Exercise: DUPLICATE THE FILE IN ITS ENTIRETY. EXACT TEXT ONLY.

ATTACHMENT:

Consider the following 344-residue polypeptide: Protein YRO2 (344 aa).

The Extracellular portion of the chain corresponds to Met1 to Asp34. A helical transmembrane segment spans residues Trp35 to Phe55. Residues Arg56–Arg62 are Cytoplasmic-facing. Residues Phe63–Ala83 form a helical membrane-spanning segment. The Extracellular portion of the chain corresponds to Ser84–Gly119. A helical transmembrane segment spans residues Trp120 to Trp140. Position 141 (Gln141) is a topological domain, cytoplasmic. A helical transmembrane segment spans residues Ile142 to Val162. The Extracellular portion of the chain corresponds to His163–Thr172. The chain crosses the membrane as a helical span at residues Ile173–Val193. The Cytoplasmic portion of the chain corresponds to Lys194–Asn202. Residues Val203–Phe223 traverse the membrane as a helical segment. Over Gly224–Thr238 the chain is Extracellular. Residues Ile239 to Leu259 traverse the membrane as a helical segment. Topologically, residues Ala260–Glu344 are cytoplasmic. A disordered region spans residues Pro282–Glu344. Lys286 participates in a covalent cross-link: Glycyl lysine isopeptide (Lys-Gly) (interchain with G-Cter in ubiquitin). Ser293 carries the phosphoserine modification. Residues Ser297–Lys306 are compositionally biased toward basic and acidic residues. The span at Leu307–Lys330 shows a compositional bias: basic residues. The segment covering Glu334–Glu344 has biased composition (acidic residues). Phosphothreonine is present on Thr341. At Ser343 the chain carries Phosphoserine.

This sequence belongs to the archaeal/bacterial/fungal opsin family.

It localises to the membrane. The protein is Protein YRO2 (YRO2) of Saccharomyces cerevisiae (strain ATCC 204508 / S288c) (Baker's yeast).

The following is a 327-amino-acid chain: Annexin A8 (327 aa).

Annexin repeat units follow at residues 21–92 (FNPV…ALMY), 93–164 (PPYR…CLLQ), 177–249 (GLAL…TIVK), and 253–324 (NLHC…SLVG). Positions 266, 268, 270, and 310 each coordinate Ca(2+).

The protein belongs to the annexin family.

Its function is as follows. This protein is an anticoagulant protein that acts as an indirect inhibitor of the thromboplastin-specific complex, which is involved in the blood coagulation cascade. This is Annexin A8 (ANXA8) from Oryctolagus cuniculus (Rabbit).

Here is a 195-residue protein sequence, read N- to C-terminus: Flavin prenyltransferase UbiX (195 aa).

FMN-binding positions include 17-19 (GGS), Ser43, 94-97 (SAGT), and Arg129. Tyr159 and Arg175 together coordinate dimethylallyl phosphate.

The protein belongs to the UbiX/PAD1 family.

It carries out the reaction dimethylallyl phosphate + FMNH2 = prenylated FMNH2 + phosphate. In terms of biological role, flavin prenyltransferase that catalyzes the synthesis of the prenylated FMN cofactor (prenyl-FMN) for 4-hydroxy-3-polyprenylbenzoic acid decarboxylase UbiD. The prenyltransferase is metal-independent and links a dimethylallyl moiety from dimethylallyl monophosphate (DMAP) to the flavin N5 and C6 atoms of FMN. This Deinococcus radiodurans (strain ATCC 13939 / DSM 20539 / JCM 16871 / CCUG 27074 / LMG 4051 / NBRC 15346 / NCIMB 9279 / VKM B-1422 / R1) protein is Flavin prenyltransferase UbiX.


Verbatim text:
Consider the following 344-residue polypeptide: Protein YRO2 (344 aa).

The Extracellular portion of the chain corresponds to Met1 to Asp34. A helical transmembrane segment spans residues Trp35 to Phe55. Residues Arg56–Arg62 are Cytoplasmic-facing. Residues Phe63–Ala83 form a helical membrane-spanning segment. The Extracellular portion of the chain corresponds to Ser84–Gly119. A helical transmembrane segment spans residues Trp120 to Trp140. Position 141 (Gln141) is a topological domain, cytoplasmic. A helical transmembrane segment spans residues Ile142 to Val162. The Extracellular portion of the chain corresponds to His163–Thr172. The chain crosses the membrane as a helical span at residues Ile173–Val193. The Cytoplasmic portion of the chain corresponds to Lys194–Asn202. Residues Val203–Phe223 traverse the membrane as a helical segment. Over Gly224–Thr238 the chain is Extracellular. Residues Ile239 to Leu259 traverse the membrane as a helical segment. Topologically, residues Ala260–Glu344 are cytoplasmic. A disordered region spans residues Pro282–Glu344. Lys286 participates in a covalent cross-link: Glycyl lysine isopeptide (Lys-Gly) (interchain with G-Cter in ubiquitin). Ser293 carries the phosphoserine modification. Residues Ser297–Lys306 are compositionally biased toward basic and acidic residues. The span at Leu307–Lys330 shows a compositional bias: basic residues. The segment covering Glu334–Glu344 has biased composition (acidic residues). Phosphothreonine is present on Thr341. At Ser343 the chain carries Phosphoserine.

This sequence belongs to the archaeal/bacterial/fungal opsin family.

It localises to the membrane. The protein is Protein YRO2 (YRO2) of Saccharomyces cerevisiae (strain ATCC 204508 / S288c) (Baker's yeast).

The following is a 327-amino-acid chain: Annexin A8 (327 aa).

Annexin repeat units follow at residues 21–92 (FNPV…ALMY), 93–164 (PPYR…CLLQ), 177–249 (GLAL…TIVK), and 253–324 (NLHC…SLVG). Positions 266, 268, 270, and 310 each coordinate Ca(2+).

The protein belongs to the annexin family.

Its function is as follows. This protein is an anticoagulant protein that acts as an indirect inhibitor of the thromboplastin-specific complex, which is involved in the blood coagulation cascade. This is Annexin A8 (ANXA8) from Oryctolagus cuniculus (Rabbit).

Here is a 195-residue protein sequence, read N- to C-terminus: Flavin prenyltransferase UbiX (195 aa).

FMN-binding positions include 17-19 (GGS), Ser43, 94-97 (SAGT), and Arg129. Tyr159 and Arg175 together coordinate dimethylallyl phosphate.

The protein belongs to the UbiX/PAD1 family.

It carries out the reaction dimethylallyl phosphate + FMNH2 = prenylated FMNH2 + phosphate. In terms of biological role, flavin prenyltransferase that catalyzes the synthesis of the prenylated FMN cofactor (prenyl-FMN) for 4-hydroxy-3-polyprenylbenzoic acid decarboxylase UbiD. The prenyltransferase is metal-independent and links a dimethylallyl moiety from dimethylallyl monophosphate (DMAP) to the flavin N5 and C6 atoms of FMN. This Deinococcus radiodurans (strain ATCC 13939 / DSM 20539 / JCM 16871 / CCUG 27074 / LMG 4051 / NBRC 15346 / NCIMB 9279 / VKM B-1422 / R1) protein is Flavin prenyltransferase UbiX.